Tragedy struck a Florida construction company last week after 3 construction workers passed away while working underground below a newly paved road. Another volunteer firefighter is in critical condition, and possibly in a coma according to WSVN Miami, after entering the manhole trying to save the victims.
An investigation is underway to determine the cause of the deaths, but CBS4 Miami reported that the men entered the manhole to investigate a strong rotten egg smell that nearby residents were complaining about. CBS4 was told by a law enforcement source that they believe the deaths were caused by a chain reaction. After the first worker entered the hole and collapsed, the second went in to rescue him and also collapsed, followed by the third. It’s believed that the a combination of methane and hydrogen sulfide gasses, as well as low levels of oxygen is what caused them to collapse.
Back in 2015, OSHA released a new standard for confined spaces in construction, which include all areas that have limited access points and possible air quality hazards. There were several regulations that OSHA added that could have possibly prevented these deaths from happening. According to the rule, each confined space should be inspected by a competent person and provide a continuous monitoring of the airspace. Each person entering the confined space should have also been given testing and monitoring equipment, ventilation equipment, communication equipment, PPE, proper lighting, and emergency equipment, among several other items.
It’s not clear exactly what procedures or equipment the employer provided the three victims, but take this story as a clear example of how not being prepared can cause a tragedy. According to NIOSH, more than 60% of confined space deaths are would-be rescuers, meaning those who are trying to save a victim. That sad statistic was proven accurate by last week’s incident.
Construction Safety is talked about constantly. There are many construction companies that take it very seriously. There are also many that don’t. All will say it’s their top priority.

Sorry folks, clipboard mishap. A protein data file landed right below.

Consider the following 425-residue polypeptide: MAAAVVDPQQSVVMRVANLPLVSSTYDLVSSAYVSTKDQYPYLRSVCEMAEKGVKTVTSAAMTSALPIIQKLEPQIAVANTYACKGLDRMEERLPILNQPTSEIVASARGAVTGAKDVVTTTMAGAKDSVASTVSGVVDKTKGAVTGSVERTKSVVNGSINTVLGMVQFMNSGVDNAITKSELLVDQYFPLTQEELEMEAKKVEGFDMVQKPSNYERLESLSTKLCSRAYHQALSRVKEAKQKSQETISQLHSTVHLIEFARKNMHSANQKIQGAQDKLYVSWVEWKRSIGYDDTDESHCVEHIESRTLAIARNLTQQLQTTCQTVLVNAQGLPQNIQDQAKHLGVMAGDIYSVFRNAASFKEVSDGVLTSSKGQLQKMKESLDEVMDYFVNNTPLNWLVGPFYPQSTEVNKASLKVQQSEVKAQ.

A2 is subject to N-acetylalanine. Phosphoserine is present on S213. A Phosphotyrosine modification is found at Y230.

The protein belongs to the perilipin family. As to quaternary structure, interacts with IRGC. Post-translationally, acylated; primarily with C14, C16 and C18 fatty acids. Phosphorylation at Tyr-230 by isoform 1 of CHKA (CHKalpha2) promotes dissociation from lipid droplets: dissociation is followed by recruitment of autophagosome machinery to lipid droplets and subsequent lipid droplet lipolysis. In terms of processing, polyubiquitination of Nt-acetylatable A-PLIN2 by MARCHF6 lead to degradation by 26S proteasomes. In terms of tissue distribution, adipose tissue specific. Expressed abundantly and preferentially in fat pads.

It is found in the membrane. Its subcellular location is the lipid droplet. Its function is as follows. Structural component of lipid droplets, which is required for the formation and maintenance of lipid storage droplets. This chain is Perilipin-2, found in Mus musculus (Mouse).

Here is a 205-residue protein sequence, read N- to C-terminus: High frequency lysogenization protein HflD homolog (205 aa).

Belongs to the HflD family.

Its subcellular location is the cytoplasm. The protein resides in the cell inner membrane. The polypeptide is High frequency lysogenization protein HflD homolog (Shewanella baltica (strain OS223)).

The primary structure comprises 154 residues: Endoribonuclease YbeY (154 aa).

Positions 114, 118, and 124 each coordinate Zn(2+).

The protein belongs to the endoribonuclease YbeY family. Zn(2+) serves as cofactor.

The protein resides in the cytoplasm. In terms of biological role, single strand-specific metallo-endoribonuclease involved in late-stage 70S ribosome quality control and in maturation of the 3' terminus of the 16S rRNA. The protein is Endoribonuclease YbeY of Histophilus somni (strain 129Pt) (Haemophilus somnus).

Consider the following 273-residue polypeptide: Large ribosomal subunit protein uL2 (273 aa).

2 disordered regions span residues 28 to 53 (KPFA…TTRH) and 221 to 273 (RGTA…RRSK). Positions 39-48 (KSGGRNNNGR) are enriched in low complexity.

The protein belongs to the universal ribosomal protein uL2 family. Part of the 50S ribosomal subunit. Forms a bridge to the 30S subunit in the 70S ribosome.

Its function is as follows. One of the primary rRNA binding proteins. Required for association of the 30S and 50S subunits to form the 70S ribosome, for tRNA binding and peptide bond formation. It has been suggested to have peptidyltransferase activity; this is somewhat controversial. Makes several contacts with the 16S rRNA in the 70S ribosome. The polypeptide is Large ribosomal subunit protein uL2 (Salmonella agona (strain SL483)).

So what can a city do that’s facing regular worker deaths and increases in workplace injuries? New York City has decided to require extensive safety training for all of the 185,000 construction workers in the city.
According to the Workzonesafety.com, nearly half (46%) of all work zone-associated worker fatalities from 2003-2010 were caused by being struck by a vehicle. Surprisingly, only around 2% of those workers were killed by a drunk driver. From 2003 to 2015 (the last year this data was updated), a total of 1324 work zone fatalities have been recorded, which averages to about 102 per year.
Residents living near a Jersey City, New Jersey construction site were frightened as they watched “explosions” of smoke coming out of holes in the ground.
Portable toilets are the setting for many pranks around a construction site, but I never thought there could be something worse than just getting stuck in one. Turns out I was extremely wrong, because a worker in New Orleans was run over by a dump truck while using the port-a-john.
At last week’s National Safety Council Congress & Expo, OSHA’s deputy director of Directorare of Enforcement Programs, Patrick Kapust, announced their 10 most frequesntly cited safety violations for their fiscal year 2017, reports the National Safety Council.
As we saw after the Lake Oroville Dam in California collapsed earlier this year, dam failures can have sudden and devastating effects. Recent footage showing raging muddy waters swallowing a construction site in a matter of seconds has been shared after river dam in Thatom, Loas failed.
On Saturday, September 23, OSHA’s much talked about and controversial new Silica Dust Exposure Limit regulations went into effect. Late last week, the Acting Deputy Assistant Secretary of OSHA, Thomas Galassi, released a memorandum that issues a 30 day “grace period” for compliance.
[guest post] Working in construction certainly has its upsides - you get in a great workout, you learn valuable skills, and you develop incredible camaraderie on the jobsite. However, it also is one of the most dangerous jobs you can have.
Hurricane Irma ripped through the Caribbean and landed in South Florida a little over a week ago, sadly killing at least 50 people in Florida and causing plenty of property damage. High winds that accompanied the storm also caused the collapse of 3 construction cranes – two in Miami and one more in Fort Lauderdale. The crane in Fort Lauderdale was recently dismantled and the action was caught on video.
Video feeds on a construction site are not only great for timelapse videos, they can potentially help stop intruders who enter your site.